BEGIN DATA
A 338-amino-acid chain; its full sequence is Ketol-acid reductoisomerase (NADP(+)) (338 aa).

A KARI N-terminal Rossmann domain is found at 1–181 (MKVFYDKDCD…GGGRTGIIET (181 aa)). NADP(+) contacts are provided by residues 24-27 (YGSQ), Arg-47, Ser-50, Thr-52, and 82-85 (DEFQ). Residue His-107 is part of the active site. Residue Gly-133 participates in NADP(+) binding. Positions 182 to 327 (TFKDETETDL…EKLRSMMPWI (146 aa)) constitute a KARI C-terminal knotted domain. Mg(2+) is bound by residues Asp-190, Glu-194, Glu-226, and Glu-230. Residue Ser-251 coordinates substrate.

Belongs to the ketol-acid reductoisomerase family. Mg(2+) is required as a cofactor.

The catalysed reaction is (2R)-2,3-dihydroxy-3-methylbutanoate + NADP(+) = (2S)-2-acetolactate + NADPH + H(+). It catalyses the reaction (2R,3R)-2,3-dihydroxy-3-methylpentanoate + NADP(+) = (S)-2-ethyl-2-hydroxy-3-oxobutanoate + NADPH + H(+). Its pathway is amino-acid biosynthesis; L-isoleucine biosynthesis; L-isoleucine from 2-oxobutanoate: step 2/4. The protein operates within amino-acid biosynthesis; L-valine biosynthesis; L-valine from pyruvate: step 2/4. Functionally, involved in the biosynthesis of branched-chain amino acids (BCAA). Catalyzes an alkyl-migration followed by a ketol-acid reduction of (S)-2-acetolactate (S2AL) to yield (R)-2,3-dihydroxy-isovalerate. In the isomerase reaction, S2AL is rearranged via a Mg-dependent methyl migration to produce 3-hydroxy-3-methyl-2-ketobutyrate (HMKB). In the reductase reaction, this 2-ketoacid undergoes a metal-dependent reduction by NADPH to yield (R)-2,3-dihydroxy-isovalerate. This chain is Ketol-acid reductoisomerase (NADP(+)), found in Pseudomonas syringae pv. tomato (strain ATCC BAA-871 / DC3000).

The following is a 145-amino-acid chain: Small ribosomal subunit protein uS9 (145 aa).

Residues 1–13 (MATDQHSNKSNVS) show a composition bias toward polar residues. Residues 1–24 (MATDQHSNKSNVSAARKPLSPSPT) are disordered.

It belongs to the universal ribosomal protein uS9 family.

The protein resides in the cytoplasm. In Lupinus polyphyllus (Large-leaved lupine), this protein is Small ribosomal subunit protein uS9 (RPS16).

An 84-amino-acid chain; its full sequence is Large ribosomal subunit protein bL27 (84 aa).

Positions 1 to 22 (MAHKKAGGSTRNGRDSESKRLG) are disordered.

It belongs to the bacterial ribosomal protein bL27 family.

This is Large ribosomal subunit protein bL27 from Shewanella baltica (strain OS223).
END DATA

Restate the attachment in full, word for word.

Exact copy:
A 338-amino-acid chain; its full sequence is Ketol-acid reductoisomerase (NADP(+)) (338 aa).

A KARI N-terminal Rossmann domain is found at 1–181 (MKVFYDKDCD…GGGRTGIIET (181 aa)). NADP(+) contacts are provided by residues 24-27 (YGSQ), Arg-47, Ser-50, Thr-52, and 82-85 (DEFQ). Residue His-107 is part of the active site. Residue Gly-133 participates in NADP(+) binding. Positions 182 to 327 (TFKDETETDL…EKLRSMMPWI (146 aa)) constitute a KARI C-terminal knotted domain. Mg(2+) is bound by residues Asp-190, Glu-194, Glu-226, and Glu-230. Residue Ser-251 coordinates substrate.

Belongs to the ketol-acid reductoisomerase family. Mg(2+) is required as a cofactor.

The catalysed reaction is (2R)-2,3-dihydroxy-3-methylbutanoate + NADP(+) = (2S)-2-acetolactate + NADPH + H(+). It catalyses the reaction (2R,3R)-2,3-dihydroxy-3-methylpentanoate + NADP(+) = (S)-2-ethyl-2-hydroxy-3-oxobutanoate + NADPH + H(+). Its pathway is amino-acid biosynthesis; L-isoleucine biosynthesis; L-isoleucine from 2-oxobutanoate: step 2/4. The protein operates within amino-acid biosynthesis; L-valine biosynthesis; L-valine from pyruvate: step 2/4. Functionally, involved in the biosynthesis of branched-chain amino acids (BCAA). Catalyzes an alkyl-migration followed by a ketol-acid reduction of (S)-2-acetolactate (S2AL) to yield (R)-2,3-dihydroxy-isovalerate. In the isomerase reaction, S2AL is rearranged via a Mg-dependent methyl migration to produce 3-hydroxy-3-methyl-2-ketobutyrate (HMKB). In the reductase reaction, this 2-ketoacid undergoes a metal-dependent reduction by NADPH to yield (R)-2,3-dihydroxy-isovalerate. This chain is Ketol-acid reductoisomerase (NADP(+)), found in Pseudomonas syringae pv. tomato (strain ATCC BAA-871 / DC3000).

The following is a 145-amino-acid chain: Small ribosomal subunit protein uS9 (145 aa).

Residues 1–13 (MATDQHSNKSNVS) show a composition bias toward polar residues. Residues 1–24 (MATDQHSNKSNVSAARKPLSPSPT) are disordered.

It belongs to the universal ribosomal protein uS9 family.

The protein resides in the cytoplasm. In Lupinus polyphyllus (Large-leaved lupine), this protein is Small ribosomal subunit protein uS9 (RPS16).

An 84-amino-acid chain; its full sequence is Large ribosomal subunit protein bL27 (84 aa).

Positions 1 to 22 (MAHKKAGGSTRNGRDSESKRLG) are disordered.

It belongs to the bacterial ribosomal protein bL27 family.

This is Large ribosomal subunit protein bL27 from Shewanella baltica (strain OS223).